COBOL prepares to resist 25 more years

COBOL is not only one of the oldest programming languages, but if we pay attention to the data of a study published this week by MicroFocus, everything seems to indicate that this “obsolete language” still has several decades ahead of it.

As stated by the researchers who have participated in the preparation of this document, there are currently more than 800,000 million lines of COBOL that are being actively used by companies and organizations around the world. This huge amount of code triples the estimates made in the previous study and suggests that this language, with more than 60 years behind it, is still robust enough to inspire confidence.

To estimate “how much COBOL” there is in the world, the researchers asked 1,104 experts from 49 countries, reaching the “surprising conclusion” that for 90% of the organizations surveyed, COBOL remains a strategic priority in its technological development. 83% of them also consider that their applications based on this language expect to have a useful life of at least ten more years.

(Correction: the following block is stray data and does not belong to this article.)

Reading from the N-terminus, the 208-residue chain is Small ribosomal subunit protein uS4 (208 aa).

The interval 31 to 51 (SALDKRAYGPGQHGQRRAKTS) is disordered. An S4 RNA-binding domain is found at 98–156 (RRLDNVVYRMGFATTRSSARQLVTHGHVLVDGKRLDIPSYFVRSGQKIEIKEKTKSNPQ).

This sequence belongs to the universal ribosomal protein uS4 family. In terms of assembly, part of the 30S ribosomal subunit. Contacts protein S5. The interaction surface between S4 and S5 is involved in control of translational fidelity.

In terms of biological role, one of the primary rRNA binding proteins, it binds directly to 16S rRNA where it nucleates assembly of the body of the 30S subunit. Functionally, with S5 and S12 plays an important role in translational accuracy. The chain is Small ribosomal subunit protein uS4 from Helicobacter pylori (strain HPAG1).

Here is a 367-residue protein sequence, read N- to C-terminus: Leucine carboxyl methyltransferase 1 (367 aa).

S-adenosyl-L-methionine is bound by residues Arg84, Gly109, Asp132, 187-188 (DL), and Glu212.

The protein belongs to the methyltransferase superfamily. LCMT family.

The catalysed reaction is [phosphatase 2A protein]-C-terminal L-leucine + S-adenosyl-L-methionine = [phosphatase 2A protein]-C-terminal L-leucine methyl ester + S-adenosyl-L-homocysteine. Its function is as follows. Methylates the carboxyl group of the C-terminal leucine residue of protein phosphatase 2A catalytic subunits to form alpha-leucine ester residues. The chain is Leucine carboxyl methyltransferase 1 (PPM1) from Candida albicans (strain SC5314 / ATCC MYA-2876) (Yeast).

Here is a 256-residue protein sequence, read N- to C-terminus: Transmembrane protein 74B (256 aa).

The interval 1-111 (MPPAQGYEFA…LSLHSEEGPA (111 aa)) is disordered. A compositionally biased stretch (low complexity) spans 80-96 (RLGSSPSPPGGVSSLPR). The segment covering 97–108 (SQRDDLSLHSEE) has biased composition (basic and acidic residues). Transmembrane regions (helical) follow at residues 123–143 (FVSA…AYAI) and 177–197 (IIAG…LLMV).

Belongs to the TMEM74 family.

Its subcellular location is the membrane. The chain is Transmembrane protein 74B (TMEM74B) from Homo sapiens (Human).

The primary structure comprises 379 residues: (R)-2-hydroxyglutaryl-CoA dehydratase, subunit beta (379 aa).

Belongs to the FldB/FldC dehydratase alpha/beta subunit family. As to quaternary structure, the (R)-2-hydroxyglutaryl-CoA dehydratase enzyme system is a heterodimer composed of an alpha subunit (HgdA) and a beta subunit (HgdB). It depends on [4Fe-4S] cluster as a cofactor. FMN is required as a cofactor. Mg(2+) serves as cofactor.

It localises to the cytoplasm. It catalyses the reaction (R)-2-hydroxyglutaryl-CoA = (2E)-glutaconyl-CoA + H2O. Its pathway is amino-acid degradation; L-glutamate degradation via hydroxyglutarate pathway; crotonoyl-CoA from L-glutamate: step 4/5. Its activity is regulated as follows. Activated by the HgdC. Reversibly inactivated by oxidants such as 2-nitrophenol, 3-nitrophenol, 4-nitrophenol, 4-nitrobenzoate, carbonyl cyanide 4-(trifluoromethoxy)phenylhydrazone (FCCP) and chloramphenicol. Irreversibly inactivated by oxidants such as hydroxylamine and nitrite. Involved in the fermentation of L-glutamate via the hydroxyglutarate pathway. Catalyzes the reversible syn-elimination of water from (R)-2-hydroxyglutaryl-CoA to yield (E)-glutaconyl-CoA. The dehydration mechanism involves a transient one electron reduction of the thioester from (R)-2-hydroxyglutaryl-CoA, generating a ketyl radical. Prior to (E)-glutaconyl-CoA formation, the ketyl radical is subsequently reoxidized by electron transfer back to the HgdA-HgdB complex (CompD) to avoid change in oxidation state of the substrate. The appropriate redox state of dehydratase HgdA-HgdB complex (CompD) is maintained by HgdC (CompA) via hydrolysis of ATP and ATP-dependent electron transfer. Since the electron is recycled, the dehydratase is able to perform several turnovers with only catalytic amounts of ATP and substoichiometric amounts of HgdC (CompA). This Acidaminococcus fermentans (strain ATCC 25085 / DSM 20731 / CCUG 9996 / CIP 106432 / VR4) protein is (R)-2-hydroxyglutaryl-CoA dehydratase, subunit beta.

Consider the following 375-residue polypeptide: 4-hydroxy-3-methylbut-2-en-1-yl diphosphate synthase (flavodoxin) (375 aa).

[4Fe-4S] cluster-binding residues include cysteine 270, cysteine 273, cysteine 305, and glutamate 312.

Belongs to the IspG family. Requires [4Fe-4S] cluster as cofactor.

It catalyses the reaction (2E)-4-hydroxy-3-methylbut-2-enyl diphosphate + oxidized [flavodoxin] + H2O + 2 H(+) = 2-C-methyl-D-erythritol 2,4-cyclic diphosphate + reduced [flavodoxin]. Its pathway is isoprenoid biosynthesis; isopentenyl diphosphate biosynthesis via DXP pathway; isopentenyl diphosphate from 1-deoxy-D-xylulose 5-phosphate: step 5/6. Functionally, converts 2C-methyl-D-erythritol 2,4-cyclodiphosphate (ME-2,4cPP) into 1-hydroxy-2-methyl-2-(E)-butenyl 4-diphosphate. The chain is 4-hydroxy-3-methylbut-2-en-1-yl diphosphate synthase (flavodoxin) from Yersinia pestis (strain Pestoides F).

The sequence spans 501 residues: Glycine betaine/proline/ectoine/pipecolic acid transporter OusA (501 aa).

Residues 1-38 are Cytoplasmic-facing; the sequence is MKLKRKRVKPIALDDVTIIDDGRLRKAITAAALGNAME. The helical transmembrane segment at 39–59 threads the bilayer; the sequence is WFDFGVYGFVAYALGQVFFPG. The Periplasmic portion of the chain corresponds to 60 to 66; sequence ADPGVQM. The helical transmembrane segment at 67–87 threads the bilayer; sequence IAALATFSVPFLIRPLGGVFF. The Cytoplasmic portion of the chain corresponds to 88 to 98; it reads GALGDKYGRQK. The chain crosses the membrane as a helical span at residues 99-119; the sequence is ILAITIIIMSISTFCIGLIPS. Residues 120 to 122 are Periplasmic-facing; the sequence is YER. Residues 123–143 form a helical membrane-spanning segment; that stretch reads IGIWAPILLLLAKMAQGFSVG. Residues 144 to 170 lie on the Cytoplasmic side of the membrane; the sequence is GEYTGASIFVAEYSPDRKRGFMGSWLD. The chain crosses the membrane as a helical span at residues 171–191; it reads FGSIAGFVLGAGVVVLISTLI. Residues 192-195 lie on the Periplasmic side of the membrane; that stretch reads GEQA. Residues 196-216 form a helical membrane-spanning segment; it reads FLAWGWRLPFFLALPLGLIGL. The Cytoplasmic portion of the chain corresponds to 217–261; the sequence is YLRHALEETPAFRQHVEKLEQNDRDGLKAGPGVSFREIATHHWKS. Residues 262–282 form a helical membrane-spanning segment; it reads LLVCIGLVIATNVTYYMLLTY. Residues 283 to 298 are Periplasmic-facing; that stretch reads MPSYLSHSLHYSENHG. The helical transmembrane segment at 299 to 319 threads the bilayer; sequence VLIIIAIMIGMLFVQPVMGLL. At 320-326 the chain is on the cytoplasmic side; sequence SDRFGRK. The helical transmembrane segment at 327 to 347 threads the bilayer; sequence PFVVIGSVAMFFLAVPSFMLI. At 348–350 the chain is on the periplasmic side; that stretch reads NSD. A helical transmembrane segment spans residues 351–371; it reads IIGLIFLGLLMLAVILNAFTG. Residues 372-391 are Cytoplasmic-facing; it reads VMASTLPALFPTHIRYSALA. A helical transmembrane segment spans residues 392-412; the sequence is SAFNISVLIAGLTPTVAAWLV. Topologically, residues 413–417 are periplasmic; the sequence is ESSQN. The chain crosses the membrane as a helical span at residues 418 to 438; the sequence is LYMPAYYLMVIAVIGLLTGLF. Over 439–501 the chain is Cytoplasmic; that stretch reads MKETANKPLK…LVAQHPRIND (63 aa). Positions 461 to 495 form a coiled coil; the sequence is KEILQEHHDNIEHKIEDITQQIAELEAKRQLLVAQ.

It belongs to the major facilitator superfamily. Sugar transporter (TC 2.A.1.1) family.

More surprising still, nearly half of the respondents say they expected the amount of COBOL in use in their organizations increase over the next 12 months.

Rather than replace old legacy systems, 64% of respondents said they intended to modernize their COBOL applications, creating a demonstrable need for continued investment and modernization in COBOL by new developers, so the expert in this language will continue to be among the most demanded profiles in the industry.

COBOL – or Common Business Oriented Language – has been around since 1959 and is largely credited with helping to build the computer software industry as we know it today.

It dominated business and government computing systems for decades to come, and is still relied on by large organizations to run their mainframes and core business systems, such as payroll and accounting.

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